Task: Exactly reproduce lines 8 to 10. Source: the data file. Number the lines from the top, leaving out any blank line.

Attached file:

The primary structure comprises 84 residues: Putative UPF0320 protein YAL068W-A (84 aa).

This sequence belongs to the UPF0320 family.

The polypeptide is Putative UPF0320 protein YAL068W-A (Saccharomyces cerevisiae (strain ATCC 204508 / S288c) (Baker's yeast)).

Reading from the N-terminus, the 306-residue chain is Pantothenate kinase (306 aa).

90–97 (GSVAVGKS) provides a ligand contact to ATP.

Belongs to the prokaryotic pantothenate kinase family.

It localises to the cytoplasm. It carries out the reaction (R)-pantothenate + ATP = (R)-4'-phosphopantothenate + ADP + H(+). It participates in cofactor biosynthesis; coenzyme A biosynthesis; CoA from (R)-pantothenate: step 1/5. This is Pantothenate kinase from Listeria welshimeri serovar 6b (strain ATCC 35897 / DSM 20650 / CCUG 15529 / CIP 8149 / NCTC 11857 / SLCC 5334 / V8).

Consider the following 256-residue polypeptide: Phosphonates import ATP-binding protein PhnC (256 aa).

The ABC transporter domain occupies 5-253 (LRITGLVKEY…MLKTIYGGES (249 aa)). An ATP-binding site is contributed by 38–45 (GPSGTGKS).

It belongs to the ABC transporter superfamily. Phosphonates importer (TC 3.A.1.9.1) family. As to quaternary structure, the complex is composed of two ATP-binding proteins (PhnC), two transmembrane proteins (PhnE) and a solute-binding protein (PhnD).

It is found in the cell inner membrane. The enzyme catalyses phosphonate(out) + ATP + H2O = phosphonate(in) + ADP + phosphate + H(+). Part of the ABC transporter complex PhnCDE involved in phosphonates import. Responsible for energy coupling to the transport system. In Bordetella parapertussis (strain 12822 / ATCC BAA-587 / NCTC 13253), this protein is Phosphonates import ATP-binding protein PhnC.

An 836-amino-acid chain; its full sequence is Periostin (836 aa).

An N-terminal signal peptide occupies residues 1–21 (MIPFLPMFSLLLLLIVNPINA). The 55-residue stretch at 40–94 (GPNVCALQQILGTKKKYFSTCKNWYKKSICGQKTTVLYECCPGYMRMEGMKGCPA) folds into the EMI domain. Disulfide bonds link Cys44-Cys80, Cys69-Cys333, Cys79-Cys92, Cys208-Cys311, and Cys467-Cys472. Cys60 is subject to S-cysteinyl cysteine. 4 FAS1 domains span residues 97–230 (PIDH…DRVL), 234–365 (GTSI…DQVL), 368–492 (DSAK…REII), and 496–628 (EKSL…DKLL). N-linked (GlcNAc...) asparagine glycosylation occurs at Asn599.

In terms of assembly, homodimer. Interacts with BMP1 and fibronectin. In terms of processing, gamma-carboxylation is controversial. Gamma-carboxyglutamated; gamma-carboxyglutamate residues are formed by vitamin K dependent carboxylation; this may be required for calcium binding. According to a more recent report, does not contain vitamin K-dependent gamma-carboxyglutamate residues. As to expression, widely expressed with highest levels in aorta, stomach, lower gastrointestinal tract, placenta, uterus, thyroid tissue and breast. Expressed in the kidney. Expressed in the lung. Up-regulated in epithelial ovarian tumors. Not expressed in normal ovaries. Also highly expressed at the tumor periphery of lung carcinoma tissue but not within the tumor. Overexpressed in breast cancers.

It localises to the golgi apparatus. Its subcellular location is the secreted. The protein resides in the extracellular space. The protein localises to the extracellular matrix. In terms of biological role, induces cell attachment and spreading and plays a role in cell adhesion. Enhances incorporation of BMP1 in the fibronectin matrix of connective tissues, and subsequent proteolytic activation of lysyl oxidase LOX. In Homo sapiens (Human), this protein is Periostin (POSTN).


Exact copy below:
Consider the following 256-residue polypeptide: Phosphonates import ATP-binding protein PhnC (256 aa).

The ABC transporter domain occupies 5-253 (LRITGLVKEY…MLKTIYGGES (249 aa)). An ATP-binding site is contributed by 38–45 (GPSGTGKS).

It belongs to the ABC transporter superfamily. Phosphonates importer (TC 3.A.1.9.1) family. As to quaternary structure, the complex is composed of two ATP-binding proteins (PhnC), two transmembrane proteins (PhnE) and a solute-binding protein (PhnD).